Yossi & Jagger

Yossi and JaggerI tend to dislike films that fall into the “Gay and Lesbian” genre. They are usually either really unrealistic a la (straight) romantic comedies or overly dramatic or too simple and straightforward (thus not really investigating deeper themes that “straight” movies might delve into [and I think part of this is because the “Gay and Lesbian” film genre is only 20 years old]) or just “too gay” (which I hate to even say since I get annoyed with gay people who complain about “gay culture” being too flamboyant or sexual or whatever [and I therefore see “too gay” as a combination of self-hate and stereotyping]), but the Israeli film Yossi & Jagger is one of those rare gay films that transcend that “Gay and Lesbian” genre.

The film (which is apparently based on a true story) mostly follows two soldiers in the Israeli army. The fact I say “mostly follows” is perhaps the first indicator that this is more than just a “Gay and Lesbian” movie. While Yossi and Jagger’s love story (which has already been established so this isn’t one of those “finding the right one” movies, either) is the dominant narrative of the film, it also captures the isolation of a military posted somewhere on the outskirts of civilization (in this case the Lebanon/Israel border) as well as the other strange relationships (thus showing that Yossi and Jagger’s situation is just one of many slightly less-than-fully-functional/ideal interpersonal relationships) that develop in small, isolated communities.

Example 1: Some woman in the army is basically something of a pleasure woman for the colonel who comes to visit the outpost on occasion. Example 2: Yaeli, who has a crush on Jagger despite the fairly obvious fact he’s gay and/or with Yossi, who one of the other soldiers in turn has a crush on and mistakes an interaction between Yaeli and Jagger to be some budding relationship.

In addition to relationships, the film also touches on the nature of military life (close quarters, no access to movies, fighting for something you don’t fully understand/agree with, crappy food, etc.) including gayness in the military. At one point some soldiers are making jokes about “faggots in Tel Aviv” and then Jagger asks them how they’d react if he told them he was a faggot. They said something like, “Well you are pretty so we’d all be after you” and everyone laughed. (So basically, gay soldiers aren’t as much a problem for the actual people on the ground but more of a problem for civilians on the outside.)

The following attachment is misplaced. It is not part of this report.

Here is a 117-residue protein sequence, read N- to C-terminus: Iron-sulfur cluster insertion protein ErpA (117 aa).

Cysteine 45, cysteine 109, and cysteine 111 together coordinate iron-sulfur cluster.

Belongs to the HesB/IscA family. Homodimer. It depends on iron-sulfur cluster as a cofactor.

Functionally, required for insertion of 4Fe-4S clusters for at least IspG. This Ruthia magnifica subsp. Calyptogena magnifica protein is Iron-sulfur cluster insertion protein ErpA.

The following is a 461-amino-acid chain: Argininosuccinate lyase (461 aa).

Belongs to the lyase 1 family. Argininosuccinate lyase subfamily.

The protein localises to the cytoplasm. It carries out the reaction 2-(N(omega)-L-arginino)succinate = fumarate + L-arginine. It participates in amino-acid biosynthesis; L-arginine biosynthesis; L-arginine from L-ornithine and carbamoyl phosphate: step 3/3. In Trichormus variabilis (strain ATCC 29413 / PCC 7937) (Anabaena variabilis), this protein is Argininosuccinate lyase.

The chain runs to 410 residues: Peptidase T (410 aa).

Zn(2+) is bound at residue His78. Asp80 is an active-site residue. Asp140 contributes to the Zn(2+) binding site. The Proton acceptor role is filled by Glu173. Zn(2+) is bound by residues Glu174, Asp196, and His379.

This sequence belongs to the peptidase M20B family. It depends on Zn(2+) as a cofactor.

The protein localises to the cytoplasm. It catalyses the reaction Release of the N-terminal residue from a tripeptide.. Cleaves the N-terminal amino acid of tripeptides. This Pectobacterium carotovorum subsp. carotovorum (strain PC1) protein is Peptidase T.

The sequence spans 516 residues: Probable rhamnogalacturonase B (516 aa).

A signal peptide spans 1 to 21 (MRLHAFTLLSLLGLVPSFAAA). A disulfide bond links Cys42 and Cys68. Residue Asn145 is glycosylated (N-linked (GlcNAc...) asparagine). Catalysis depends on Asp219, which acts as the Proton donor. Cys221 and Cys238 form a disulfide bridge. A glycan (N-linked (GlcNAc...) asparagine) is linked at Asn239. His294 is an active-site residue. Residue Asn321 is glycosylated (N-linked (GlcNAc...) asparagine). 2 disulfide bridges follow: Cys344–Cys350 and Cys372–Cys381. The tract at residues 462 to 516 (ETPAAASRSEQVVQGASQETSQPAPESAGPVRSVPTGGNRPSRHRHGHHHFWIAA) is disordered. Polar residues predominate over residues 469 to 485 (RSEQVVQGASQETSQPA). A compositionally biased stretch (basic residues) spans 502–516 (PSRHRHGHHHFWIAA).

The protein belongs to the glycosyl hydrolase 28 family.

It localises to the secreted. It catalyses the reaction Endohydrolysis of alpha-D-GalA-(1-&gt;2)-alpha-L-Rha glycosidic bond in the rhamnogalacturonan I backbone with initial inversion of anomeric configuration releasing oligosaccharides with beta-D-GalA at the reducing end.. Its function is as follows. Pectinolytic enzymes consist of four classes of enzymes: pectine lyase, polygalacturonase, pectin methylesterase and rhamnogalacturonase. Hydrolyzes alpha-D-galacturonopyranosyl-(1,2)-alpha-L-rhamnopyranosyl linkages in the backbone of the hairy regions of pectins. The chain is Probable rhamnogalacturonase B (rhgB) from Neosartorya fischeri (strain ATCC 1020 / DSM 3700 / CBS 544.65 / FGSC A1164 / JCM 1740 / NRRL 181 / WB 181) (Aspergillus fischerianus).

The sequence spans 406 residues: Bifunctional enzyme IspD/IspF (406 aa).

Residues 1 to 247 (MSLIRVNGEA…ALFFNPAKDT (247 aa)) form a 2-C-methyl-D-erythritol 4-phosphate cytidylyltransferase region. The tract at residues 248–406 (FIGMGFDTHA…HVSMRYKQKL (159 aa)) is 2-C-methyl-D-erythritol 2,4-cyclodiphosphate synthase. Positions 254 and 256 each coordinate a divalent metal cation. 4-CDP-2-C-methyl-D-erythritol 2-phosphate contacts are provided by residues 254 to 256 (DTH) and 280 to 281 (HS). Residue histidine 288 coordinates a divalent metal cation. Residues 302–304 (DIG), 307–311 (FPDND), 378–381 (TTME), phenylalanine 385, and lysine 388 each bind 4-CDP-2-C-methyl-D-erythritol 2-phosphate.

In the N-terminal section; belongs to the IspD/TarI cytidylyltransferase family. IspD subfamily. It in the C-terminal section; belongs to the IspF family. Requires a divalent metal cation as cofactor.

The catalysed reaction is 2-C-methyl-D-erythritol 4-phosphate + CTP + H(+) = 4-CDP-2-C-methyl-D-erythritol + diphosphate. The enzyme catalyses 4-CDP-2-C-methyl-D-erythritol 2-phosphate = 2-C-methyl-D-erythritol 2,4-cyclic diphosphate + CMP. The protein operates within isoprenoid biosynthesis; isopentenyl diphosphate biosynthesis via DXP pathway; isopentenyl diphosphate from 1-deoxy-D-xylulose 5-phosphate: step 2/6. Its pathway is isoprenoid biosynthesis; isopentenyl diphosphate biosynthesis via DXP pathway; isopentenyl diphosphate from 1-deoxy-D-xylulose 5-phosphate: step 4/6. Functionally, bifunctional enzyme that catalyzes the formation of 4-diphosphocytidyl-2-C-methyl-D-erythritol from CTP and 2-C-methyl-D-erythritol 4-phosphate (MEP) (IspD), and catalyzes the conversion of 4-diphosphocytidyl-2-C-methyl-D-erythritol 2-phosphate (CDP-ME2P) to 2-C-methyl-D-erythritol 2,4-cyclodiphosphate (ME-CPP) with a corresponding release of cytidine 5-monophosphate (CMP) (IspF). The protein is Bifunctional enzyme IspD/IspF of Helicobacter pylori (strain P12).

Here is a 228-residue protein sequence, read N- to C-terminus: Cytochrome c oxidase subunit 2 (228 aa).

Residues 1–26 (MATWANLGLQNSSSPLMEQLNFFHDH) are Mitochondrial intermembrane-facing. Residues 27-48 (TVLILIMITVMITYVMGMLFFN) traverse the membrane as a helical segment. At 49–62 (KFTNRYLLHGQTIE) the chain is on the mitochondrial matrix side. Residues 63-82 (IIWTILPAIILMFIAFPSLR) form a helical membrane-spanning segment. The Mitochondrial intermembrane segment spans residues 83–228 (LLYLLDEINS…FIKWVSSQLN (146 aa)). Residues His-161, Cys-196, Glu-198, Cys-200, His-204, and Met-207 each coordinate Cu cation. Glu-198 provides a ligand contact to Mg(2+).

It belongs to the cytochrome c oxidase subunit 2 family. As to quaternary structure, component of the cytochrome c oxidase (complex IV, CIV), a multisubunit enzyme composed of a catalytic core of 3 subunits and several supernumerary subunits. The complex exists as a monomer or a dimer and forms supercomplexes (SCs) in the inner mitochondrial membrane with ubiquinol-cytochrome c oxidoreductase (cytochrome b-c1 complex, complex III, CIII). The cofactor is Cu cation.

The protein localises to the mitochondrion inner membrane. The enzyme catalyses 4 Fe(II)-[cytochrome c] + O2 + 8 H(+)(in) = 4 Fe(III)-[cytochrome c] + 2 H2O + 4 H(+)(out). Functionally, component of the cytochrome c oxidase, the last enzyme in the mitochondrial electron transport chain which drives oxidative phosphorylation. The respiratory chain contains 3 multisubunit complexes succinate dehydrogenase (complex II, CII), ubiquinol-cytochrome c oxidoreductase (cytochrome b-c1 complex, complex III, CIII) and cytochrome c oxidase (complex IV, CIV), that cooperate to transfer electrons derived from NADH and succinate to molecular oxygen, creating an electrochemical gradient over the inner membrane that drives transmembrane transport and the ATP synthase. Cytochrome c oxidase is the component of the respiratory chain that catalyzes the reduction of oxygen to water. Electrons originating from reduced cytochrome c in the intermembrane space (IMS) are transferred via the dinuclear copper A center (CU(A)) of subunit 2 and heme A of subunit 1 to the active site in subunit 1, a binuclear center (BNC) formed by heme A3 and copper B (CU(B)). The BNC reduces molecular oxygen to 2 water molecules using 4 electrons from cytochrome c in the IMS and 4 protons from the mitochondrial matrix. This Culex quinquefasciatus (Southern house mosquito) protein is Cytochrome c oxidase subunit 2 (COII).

If you don’t want the outcome of the movie spoiled, stop reading here… because my favorite scene was actually the final one.

After an ambush that goes horribly wrong (the area was laced with mines/explosives it seems) Jagger is killed. Yossi finally tells Jagger that he loves him and even shows his affection for Jagger in front of other soldiers/officers.

When the group of soldiers goes to visit Jagger’s family to pay their respects, Yaeli basically tells Jagger’s mother that she loved Jagger and she tried to tell him the day he died that she had feelings for him but didn’t get a chance and that she knew that Jagger felt the same way. The camera kept cutting over to Yossi who can really do nothing as Yaeli basically hijacks Jagger’s memory with her own unrequited love story. I found this especially fascinating because I’ve noticed that when people die, everyone seems to want to project some part of themselves onto the memory of the person and sort of replaces that person’s existence (which I guess is over since they are dead) with all of these co-opted memories.

Finally Jagger’s mom makes some comment about how she didn’t know her son at all: she didn’t know he had a girlfriend, she doesn’t know his favorite movie, and she doesn’t know his favorite song. Throughout the film Jagger is constantly making up funny lyrics to this song by some Israeli singer named Rita (who seems to be something of an Israeli gay icon a la Madonna for American gays). Yossi is able to tell Jagger’s mom what her son’s favorite song is, thus reclaiming his own part of Jagger’s memory.

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